HbA1cDefinitionHbA1c is a test that measures the amount of glycated hemoglobin in your blood.Glycated hemoglobin is a substance in red blood cells that is formed when blood sugar(glucose) attaches to hemoglobin.Alternative NamesGlycated hemoglobin; Glycosylated hemoglobin; Hemoglobin - glycosylated; A1C;GHb; Glycohemoglobin; Diabetic control indexHow the Test is PerformedBlood is drawn from a vein, usually from the inside of the elbow or the back of the hand.The puncture site is cleaned with germ-killing medicine (antiseptic). The health careprovider wraps an elastic band around the upper arm to apply pressure to the area andmake the vein swell with blood.Next, the health care provider gently inserts a needle into the vein. The blood collectsinto an airtight vial or tube attached to the needle. The elastic band is removed from yourarm. Once the blood has been collected, the needle is removed, and the puncture site iscovered to stop any bleeding.In infants or young children, a sharp tool called a lancet may be used to puncture the skinand make it bleed. The blood collects into a small glass tube called a pipette, or onto aslide or test strip. A bandage may be placed over the area if there is any bleeding.How to Prepare for the TestNo special preparation is necessary.How the Test Will FeelWhen the needle is inserted to draw blood, you may feel moderate pain, or only a prick orstinging sensation. Afterward, there may be some throbbing.Why the Test is PerformedYour doctor may order this test if you have diabetes. It is used to measure your bloodsugar control over several months. It can give a good estimate of how well you havemanaged your diabetes over the last 2 or 3 months.
You have more glycated hemoglobin if you have had high levels of glucose in yourblood. In general, the higher your HbA1c, the higher the risk that you will developproblems such as: • Eye disease • Heart disease • Kidney disease • Nerve damage • StrokeThis is especially true if your HbA1c remains high for a long period of time.The closer your HbA1c is to normal, the less risk you have for these complications.Normal ResultsAn HbA1c of 6% or less is normal. If you have diabetes, you should try to keep yourHbA1c level at or below 7%. However, you and your health care provider must decidewhat is a normal HbA1c level for you.Normal ranges may vary slightly among different laboratories. Talk to your doctor aboutthe meaning of your specific test results.What Abnormal Results MeanAbnormal results mean that your blood glucose levels have been above normal over aperiod of weeks to months. If your HbA1c is above 7%, it means that your diabetescontrol may not be as good as it should be.High values mean you are at greater risk of diabetes complications. If you can bring yourlevel down, you decrease your chances of long-term complications.Ask your doctor how often you should have your HbA1c tested. Usually, doctorsrecommend testing every 3 or 6 months.RisksVeins and arteries vary in size from one patient to another and from one side of the bodyto the other. Obtaining a blood sample from some people may be more difficult than fromothers.Other risks associated with having blood drawn are slight but may include: • Excessive bleeding • Fainting or feeling light-headed • Hematoma (blood accumulating under the skin)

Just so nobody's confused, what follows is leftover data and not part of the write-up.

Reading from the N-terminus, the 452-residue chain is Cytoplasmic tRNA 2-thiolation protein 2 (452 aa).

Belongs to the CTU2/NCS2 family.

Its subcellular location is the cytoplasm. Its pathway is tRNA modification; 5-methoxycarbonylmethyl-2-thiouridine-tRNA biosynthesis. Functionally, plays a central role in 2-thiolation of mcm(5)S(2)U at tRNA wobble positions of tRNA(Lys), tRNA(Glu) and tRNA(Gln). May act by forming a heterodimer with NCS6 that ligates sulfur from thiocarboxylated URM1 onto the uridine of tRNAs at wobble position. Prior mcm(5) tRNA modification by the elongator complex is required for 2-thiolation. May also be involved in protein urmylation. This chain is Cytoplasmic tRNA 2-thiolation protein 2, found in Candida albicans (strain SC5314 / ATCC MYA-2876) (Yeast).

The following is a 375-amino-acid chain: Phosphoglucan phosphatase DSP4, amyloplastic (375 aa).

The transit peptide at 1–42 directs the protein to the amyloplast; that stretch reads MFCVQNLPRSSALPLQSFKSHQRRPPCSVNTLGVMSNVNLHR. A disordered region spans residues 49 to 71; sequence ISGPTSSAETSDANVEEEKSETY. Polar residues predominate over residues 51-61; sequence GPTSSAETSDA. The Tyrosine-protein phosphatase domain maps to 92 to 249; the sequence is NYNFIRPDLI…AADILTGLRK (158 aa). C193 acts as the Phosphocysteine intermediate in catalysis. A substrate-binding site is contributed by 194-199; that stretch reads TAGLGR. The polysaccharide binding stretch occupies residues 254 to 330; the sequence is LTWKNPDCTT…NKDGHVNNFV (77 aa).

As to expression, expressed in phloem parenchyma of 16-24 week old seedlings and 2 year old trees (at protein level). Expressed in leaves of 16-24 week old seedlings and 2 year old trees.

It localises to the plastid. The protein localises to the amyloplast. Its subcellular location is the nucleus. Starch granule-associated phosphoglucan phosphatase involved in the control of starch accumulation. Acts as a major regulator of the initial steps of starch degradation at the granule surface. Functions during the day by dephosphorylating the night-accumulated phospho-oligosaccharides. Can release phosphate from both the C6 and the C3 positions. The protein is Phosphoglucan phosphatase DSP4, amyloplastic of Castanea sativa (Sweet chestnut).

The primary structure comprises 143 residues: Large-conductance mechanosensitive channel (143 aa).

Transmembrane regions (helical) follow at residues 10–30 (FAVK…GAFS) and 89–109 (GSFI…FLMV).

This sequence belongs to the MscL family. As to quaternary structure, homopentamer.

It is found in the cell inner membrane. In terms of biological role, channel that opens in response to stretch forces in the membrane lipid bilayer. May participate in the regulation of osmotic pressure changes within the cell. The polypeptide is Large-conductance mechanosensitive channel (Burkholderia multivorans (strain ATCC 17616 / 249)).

• Infection (a slight risk any time the skin is broken)ReferencesAmerican Diabetes Association. Standards of medical care in diabetes -- 2009. DiabetesCare. 2009;32:S13-S61.Inzucchi SE, Sherwin RS. Type 1 diabetes mellitus. In: Goldman L, Ausiello D, eds.Cecil Medicine. 23rd ed. Philadelphia, Pa: Saunders Elsevier;2007:chap 247.Inzucchi SE, Sherwin RS. Type 2 diabetes mellitus. In: Goldman L, Ausiello D, eds.Cecil Medicine. 23rd ed. Philadelphia, Pa: Saunders Elsevier;2007:chap 248.